Dental malocclusion

What is dental malocclusion?

Dental malocclusion is the incorrect alignment of the teeth. The patient presents a difference in size between jaws or between jaw and tooth. When a person suffers from dental malocclusion, the upper teeth do not fit into the bite properly with the lower teeth.

There are three types of malocclusions:

  • Transverse malocclusions: consists of excessive narrowing of the upper jaw, which causes a crossbite on one side or both sides.
  • Vertical malocclusions: identified by the absence of contact between the upper and lower incisors or, in the opposite case, excessive overlapping of the upper and lower incisors.
  • Sagittal malocclusions: these are classified according to the relationship of the permanent molars in the anterior-posterior direction. The lower molar is more advanced than the upper molar, with an inverted bite of the incisors. It is characterized by a prominent chin profile.

Prognosis of the disease

It is important that dental malocclusion is diagnosed and treated early. Childhood is the ideal time to treat or prevent malocclusions, since they can be corrected more easily. If no action is taken, they can appear or worsen.

If treatment is not carried out in time, the patient may require more complicated interventions in the future. Alterations of the different oral functions, such as phonation, breathing, chewing, etc., can also occur.

Dental malocclusions can cause ringing in the ears, dizziness, sinus pain and headaches.

Malocclusions produce alterations in oral functions.

Symptoms of dental malocclusion

The main symptoms are deviated, crowded or protruding teeth. This causes problems with eating and speaking. We can also identify other less obvious symptoms such as:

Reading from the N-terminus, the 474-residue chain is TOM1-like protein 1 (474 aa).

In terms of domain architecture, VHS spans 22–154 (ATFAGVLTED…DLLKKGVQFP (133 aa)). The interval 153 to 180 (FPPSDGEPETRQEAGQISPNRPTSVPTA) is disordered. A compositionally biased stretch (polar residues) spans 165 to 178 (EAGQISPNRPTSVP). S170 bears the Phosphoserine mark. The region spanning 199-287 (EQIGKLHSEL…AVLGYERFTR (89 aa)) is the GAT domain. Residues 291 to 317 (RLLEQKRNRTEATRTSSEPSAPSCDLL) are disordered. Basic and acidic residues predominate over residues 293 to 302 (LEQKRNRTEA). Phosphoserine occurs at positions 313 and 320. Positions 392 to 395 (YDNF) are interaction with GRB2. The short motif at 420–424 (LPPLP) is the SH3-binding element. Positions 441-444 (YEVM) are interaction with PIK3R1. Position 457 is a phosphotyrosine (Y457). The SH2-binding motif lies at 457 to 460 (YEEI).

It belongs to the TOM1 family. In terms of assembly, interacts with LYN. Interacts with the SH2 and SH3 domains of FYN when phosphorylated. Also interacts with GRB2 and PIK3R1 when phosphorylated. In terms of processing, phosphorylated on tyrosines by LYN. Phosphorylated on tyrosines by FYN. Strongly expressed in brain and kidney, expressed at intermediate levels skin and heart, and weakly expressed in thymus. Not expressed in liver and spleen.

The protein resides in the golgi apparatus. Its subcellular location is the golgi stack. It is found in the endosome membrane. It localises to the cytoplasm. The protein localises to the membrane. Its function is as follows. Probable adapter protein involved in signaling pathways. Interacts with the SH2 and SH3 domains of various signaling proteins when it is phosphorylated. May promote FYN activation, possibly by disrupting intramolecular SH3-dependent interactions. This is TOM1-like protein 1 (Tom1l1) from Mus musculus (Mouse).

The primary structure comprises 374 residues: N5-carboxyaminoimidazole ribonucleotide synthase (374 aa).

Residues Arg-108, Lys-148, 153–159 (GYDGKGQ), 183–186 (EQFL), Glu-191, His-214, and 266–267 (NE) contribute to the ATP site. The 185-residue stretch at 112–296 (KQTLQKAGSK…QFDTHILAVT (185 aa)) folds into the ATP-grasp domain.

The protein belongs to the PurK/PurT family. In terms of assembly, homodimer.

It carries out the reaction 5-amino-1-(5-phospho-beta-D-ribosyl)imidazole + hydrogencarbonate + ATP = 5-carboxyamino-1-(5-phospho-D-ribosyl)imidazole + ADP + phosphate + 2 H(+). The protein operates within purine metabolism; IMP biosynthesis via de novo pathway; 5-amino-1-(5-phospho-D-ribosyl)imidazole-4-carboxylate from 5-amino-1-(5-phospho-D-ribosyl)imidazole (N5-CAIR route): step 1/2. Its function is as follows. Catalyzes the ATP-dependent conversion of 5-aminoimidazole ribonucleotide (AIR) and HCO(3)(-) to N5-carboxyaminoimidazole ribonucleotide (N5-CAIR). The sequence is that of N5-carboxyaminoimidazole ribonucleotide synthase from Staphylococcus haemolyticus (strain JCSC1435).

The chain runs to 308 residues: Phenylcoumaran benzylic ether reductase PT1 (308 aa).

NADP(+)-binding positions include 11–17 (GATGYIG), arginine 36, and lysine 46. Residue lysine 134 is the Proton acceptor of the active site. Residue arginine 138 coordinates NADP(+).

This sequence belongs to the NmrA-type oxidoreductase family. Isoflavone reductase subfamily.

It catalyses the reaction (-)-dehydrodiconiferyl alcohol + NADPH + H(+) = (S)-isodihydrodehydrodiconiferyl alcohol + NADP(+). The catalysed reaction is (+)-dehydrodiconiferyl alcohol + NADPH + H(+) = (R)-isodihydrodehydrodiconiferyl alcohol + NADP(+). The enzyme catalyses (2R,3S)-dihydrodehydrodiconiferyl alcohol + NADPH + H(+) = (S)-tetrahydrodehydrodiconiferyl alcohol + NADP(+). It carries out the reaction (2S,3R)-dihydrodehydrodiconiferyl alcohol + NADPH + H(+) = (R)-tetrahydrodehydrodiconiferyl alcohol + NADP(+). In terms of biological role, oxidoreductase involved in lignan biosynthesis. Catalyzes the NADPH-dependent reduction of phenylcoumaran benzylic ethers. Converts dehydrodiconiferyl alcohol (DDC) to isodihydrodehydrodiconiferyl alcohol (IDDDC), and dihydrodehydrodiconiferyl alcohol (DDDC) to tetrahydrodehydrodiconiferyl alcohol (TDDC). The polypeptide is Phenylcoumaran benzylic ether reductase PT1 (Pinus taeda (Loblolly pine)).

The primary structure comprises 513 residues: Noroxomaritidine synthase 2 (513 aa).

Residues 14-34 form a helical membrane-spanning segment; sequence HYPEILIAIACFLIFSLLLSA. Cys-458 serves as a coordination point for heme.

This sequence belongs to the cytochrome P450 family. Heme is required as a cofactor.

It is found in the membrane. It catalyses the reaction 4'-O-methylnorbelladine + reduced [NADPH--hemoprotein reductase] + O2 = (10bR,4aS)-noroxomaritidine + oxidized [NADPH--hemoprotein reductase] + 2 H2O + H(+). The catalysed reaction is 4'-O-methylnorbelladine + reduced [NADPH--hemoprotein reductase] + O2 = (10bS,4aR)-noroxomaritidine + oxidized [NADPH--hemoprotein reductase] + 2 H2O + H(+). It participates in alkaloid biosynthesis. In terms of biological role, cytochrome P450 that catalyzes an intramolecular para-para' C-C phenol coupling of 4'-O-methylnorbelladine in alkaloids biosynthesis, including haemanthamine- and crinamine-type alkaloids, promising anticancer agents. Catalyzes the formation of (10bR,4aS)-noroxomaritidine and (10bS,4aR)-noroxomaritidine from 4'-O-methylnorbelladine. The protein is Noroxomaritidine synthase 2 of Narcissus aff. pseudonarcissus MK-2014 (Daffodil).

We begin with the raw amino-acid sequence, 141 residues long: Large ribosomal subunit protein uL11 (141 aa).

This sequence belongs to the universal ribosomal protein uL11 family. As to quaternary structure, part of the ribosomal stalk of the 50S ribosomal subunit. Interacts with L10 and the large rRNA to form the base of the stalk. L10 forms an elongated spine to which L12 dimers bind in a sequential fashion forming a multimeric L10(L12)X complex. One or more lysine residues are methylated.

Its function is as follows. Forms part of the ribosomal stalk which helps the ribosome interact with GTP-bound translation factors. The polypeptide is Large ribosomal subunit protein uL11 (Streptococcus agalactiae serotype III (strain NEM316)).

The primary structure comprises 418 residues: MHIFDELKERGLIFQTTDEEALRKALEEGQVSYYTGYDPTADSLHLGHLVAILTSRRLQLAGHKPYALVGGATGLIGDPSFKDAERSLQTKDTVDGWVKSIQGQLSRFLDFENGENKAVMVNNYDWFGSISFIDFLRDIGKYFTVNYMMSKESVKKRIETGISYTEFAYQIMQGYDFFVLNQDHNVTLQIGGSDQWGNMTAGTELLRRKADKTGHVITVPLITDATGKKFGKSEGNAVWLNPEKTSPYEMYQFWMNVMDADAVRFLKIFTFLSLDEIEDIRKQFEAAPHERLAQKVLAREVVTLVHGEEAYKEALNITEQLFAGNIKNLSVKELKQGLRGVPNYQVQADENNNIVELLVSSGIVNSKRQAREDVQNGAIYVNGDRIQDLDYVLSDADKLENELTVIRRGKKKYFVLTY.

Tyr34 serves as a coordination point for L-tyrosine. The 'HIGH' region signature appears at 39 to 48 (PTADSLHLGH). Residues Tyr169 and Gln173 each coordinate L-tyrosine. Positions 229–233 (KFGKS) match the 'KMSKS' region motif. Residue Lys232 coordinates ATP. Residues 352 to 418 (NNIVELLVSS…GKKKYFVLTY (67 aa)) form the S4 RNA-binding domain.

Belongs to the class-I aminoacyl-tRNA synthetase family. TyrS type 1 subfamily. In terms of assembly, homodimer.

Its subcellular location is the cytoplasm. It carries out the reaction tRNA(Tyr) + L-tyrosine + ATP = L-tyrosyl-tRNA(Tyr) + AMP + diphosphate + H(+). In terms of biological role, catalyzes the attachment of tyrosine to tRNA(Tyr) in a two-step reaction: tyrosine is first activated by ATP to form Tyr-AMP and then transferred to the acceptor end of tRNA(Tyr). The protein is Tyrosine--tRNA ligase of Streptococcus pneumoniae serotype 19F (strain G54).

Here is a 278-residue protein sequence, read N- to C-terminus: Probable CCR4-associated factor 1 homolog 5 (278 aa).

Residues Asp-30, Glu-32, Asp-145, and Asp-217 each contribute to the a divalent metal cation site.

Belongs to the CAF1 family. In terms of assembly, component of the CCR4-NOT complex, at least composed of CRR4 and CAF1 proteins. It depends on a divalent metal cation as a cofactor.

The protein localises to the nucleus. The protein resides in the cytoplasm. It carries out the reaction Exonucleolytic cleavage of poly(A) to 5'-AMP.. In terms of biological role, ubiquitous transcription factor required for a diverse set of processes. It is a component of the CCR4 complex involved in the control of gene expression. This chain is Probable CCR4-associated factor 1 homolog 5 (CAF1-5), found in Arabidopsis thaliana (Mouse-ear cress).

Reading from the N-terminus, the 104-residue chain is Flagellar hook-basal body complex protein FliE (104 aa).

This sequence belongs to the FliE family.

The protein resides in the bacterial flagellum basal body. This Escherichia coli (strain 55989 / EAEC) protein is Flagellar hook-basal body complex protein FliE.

• Discomfort when chewing food.
  • Regular pain in the facial muscles or jaw.
  • Breathing through the mouth without closing the lips.
  • Frequent cheek biting.

Medical tests for dental malocclusion

A patient who has symptoms of dental malocclusion should see a specialist for diagnosis. This diagnosis will consist of:

  • Complete review of the clinical history.
  • Clinical examination of the patient: examination of the oral cavity and review of the structures.
  • Radiographic examination (if necessary).
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What are the causes of dental malocclusion?

The appearance of dental malocclusion can be due to different causes. The main ones are:

  • Hereditary factors.
  • Loss of teeth.
  • Breathing through the mouth.
  • Thumb sucking.
  • Using a bottle or pacifier for an excessive amount of time.
  • Children with baby teeth occupy little space and, as the permanent teeth grow, they take up more space than there is.

Can it be prevented?

To prevent malocclusion it is important to avoid bad habits such as those mentioned above (excessive use of pacifiers or bottles, mouth breathing or thumb sucking).

The following factors should also be taken into account:

  • Feeding: when a child is already able to chew hard foods, it is important to replace the soft diet with a more solid one.
  • Tooth decay and fractures: good oral hygiene habits, such as using a proper toothbrush or using fluoride, will allow the child to have healthy tissues and maintain them in the future.
  • Maintain space and arch length: if one or more teeth are lost unnaturally, it is important to maintain space by using space maintainers.
  • Bruxism: monitoring and reversing the habit of clenching or grinding the teeth.

Treatments for dental malocclusion

Treatment for dental malocclusion consists of the use of fixed or removable appliances to correct the alignment of the teeth and the position of the jaw.

In children and adolescents it may also be necessary to extract some baby teeth to make room for those that have yet to grow in. Child malocclusion is easier to correct than adult malocclusion because bone growth is still in the developmental stage. With the use of the aforementioned appliances, the teeth are straightened and the jaw moves. On the other hand, in adulthood the teeth can be aligned by orthodontics but the position of the jaws can only be modified with orthognathic surgery.

Which specialist treats it?

Dental malocclusion should be treated by a dental specialist. In Top Doctors’ medical directory you can find the specialist that best suits your needs.